In Old Man’s Journey, you play as an old man living alone by the cliffs facing the sea. You received a letter one day and chose to read it on the spot. You mulled for a bit before heading back into your house to grab your backpack and walking stick. You’re now prepped to go on a journey! The backpack honestly look really heavy, and should an old man go on a journey in the first place? Regardless, whatever it is that’s written in the letter seems to necessitate the need, so off he goes with a grunt.
Immediately after the scene, the game then gives you control. Moving the left joy-con stick moves the cursor on the screen. Place your cursor carefully, then press the A button to place a walking stick icon on the ground to guide the old man across the map. There are limited ground and pathway that the old man can walk on, so you’ll need to hold down the A button on a potential pathway to see where he can go. The game highlights the current path he is on with stripes, while path he is not on is only highlighted with a thick stroke.
Guide the old man to benches or interesting landmarks, and he’ll sit down to reminisce on the past. Now this is probably one of the highlights of this game! The flashback scenes are wonderfully drawn and animated to make it feel lively. You can easily piece what's going on by piecing these flashbacks together. These scenes give us strong clues as to why he weathers the rain and storm to get to his destination. Plus, it is really lovely to look at.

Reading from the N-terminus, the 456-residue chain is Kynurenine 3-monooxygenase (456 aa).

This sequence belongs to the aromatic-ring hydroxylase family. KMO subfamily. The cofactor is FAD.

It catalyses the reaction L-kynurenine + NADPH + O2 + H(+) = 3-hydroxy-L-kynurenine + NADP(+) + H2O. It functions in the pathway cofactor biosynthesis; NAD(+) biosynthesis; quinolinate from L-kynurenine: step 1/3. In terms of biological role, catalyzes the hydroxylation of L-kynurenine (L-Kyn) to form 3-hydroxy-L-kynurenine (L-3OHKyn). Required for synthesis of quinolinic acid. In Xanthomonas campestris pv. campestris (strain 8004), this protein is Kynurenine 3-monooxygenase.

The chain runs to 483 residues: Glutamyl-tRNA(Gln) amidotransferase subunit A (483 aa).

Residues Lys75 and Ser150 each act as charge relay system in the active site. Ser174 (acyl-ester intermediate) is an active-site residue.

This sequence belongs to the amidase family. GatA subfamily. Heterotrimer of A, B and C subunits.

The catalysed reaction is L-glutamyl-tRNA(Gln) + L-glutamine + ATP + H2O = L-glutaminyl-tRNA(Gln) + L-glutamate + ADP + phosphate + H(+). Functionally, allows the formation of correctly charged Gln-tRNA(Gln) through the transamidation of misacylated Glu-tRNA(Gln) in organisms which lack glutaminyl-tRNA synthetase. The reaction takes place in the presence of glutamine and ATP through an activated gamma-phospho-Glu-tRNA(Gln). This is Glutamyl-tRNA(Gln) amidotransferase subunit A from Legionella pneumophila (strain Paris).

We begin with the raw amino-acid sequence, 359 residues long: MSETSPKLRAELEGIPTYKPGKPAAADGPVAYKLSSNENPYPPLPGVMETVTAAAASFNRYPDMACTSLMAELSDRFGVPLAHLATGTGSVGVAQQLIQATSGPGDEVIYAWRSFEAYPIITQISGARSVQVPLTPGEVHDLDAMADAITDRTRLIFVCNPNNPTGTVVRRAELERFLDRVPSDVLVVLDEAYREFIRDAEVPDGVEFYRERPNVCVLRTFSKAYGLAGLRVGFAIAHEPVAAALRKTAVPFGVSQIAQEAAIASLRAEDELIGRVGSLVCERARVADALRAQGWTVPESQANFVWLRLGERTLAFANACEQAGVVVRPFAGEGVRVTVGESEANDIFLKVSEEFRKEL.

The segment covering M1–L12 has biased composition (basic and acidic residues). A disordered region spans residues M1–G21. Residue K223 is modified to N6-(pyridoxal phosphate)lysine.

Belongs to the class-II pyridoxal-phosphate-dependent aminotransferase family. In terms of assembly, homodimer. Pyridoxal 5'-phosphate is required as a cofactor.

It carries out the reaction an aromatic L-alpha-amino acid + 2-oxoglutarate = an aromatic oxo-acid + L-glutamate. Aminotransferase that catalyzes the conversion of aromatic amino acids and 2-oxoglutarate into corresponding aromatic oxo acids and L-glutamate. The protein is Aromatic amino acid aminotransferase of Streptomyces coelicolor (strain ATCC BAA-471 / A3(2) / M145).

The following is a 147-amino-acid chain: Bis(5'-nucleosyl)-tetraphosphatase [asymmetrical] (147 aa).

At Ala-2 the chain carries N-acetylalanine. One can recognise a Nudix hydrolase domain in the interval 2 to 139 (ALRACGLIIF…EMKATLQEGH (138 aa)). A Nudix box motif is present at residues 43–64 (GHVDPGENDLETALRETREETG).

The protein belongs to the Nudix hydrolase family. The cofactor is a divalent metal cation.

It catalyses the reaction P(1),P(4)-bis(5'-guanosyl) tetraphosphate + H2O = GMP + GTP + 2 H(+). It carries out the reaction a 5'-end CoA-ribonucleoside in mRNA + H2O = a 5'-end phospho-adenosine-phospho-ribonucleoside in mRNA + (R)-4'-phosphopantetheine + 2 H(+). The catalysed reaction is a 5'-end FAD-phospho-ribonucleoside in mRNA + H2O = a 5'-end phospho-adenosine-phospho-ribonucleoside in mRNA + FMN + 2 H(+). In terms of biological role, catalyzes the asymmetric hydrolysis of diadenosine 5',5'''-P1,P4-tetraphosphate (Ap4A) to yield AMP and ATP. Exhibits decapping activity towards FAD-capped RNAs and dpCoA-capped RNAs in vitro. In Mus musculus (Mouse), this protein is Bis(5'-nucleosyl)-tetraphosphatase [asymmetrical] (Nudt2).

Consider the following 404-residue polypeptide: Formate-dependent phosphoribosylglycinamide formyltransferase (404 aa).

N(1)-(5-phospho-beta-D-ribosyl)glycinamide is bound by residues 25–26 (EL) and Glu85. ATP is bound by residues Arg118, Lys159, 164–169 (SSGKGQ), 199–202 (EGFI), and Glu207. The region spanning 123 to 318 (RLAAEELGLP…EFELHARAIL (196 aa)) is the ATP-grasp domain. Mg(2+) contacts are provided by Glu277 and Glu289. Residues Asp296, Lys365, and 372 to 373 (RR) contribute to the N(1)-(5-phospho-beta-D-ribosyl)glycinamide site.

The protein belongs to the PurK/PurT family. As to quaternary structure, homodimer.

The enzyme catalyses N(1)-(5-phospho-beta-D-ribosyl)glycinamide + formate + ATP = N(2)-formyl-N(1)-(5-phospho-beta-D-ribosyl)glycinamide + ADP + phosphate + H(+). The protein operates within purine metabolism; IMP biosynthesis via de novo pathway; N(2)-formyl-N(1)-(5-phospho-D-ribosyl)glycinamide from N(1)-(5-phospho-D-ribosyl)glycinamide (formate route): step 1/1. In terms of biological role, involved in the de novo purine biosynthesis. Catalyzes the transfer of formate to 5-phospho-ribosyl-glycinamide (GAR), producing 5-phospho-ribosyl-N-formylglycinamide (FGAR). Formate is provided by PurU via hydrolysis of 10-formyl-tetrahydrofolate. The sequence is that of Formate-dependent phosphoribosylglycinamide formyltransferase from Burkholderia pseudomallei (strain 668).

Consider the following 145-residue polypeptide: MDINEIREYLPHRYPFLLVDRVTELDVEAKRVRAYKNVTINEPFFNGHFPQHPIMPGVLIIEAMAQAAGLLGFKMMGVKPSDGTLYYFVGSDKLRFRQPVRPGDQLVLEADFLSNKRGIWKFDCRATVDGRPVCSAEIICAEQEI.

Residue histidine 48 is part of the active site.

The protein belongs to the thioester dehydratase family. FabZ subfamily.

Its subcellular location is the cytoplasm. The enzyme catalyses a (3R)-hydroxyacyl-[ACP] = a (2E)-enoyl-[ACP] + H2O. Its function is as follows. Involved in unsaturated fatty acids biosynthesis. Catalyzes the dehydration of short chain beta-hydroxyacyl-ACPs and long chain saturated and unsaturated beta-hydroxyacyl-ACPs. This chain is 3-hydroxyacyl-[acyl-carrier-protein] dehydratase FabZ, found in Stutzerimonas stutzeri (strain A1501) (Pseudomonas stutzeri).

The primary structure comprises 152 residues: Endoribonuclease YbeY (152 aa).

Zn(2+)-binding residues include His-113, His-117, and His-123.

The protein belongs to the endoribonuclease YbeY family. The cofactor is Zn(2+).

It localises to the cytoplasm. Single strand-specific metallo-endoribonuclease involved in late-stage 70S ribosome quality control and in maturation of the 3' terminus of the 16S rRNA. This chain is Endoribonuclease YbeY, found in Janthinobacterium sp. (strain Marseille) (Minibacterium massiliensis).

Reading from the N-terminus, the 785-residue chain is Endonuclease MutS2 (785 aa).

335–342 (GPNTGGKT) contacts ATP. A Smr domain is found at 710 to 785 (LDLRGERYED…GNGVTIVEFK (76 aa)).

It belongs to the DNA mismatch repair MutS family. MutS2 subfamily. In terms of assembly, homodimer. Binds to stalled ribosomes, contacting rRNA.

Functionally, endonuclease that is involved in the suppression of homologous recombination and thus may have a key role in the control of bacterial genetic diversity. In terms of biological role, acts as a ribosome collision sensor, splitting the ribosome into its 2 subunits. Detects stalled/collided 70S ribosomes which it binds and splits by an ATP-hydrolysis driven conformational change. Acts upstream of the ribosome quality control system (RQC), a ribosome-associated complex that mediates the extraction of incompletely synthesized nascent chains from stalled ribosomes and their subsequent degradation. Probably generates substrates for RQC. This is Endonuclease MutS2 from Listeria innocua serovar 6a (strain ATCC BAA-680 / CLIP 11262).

From a gameplay perspective, Old Man’s Journey is super barebones but they make it up with interactive elements on screen! Make sure to click onto anything that seems clickable! Moving the cursor through a tree moves it’s foliage. Clicking on windows closes it while doing it to a door or shutters would knock on them, causing the NPC to come out peeking at the troublemaker. Cables sway according to your cursor direction as you move through them. I often find myself clicking on everything I see, just to see what will happen next.
Old Man’s Journey is essentially a puzzle game, so the game throws you a ton of blocking elements to confound your guidance. As you continue to guide the old man through towns and hilly landscapes, you’ll be presented with hills that you can drag up and down to raise it or lower it, flock of sheep that blocks your path, a simple momentum puzzle to destroy walls with wheels and even falling down from one level to another. You will need to work out these puzzles to create a path from Point A to Point B to help the old man move to the next map.
I was barely lost throughout the game despite the lack of voice acting and dialogues. The storytelling was done purely through wordless scenes so you’ll have to piece things together yourself. The game subtlely guides you through the areas (which happened to be a delight to look at) initially, but as you go deeper into the game, you’re left to figure things out on your own. The puzzles are not tough in general as long as you experiment and understand the puzzle rules. Though as I play, I feel really bad making the old man go up hills and down. I even made him slide down mini waterfalls! Are your kneecaps okay, grandpa?
All in all, the game felt short and I’m left a bit dissatisfied since I was expecting more puzzles and past scenes to look at even after I reached the ending. The story is nothing too convoluted to figure out, but the beautiful art makes up for it. This is definitely not a heavy-handed indie game, but a well-done and short indie game that you don’t mind paying a couple of bucks to try.